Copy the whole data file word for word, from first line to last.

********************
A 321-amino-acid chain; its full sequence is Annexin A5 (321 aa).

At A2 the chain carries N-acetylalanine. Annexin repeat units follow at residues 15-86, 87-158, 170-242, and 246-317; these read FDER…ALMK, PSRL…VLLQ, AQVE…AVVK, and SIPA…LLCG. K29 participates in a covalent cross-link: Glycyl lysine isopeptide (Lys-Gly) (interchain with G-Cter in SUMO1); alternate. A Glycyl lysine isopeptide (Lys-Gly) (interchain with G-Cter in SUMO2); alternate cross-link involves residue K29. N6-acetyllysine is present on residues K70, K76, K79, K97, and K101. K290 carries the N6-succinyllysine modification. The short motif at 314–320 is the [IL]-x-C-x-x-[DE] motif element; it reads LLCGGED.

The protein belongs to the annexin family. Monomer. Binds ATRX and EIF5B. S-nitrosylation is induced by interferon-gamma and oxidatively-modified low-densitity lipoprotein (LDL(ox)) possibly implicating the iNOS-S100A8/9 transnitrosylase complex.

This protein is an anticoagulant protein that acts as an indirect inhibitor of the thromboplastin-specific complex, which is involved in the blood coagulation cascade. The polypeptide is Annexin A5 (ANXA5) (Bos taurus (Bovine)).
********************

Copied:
A 321-amino-acid chain; its full sequence is Annexin A5 (321 aa).

At A2 the chain carries N-acetylalanine. Annexin repeat units follow at residues 15-86, 87-158, 170-242, and 246-317; these read FDER…ALMK, PSRL…VLLQ, AQVE…AVVK, and SIPA…LLCG. K29 participates in a covalent cross-link: Glycyl lysine isopeptide (Lys-Gly) (interchain with G-Cter in SUMO1); alternate. A Glycyl lysine isopeptide (Lys-Gly) (interchain with G-Cter in SUMO2); alternate cross-link involves residue K29. N6-acetyllysine is present on residues K70, K76, K79, K97, and K101. K290 carries the N6-succinyllysine modification. The short motif at 314–320 is the [IL]-x-C-x-x-[DE] motif element; it reads LLCGGED.

The protein belongs to the annexin family. Monomer. Binds ATRX and EIF5B. S-nitrosylation is induced by interferon-gamma and oxidatively-modified low-densitity lipoprotein (LDL(ox)) possibly implicating the iNOS-S100A8/9 transnitrosylase complex.

This protein is an anticoagulant protein that acts as an indirect inhibitor of the thromboplastin-specific complex, which is involved in the blood coagulation cascade. The polypeptide is Annexin A5 (ANXA5) (Bos taurus (Bovine)).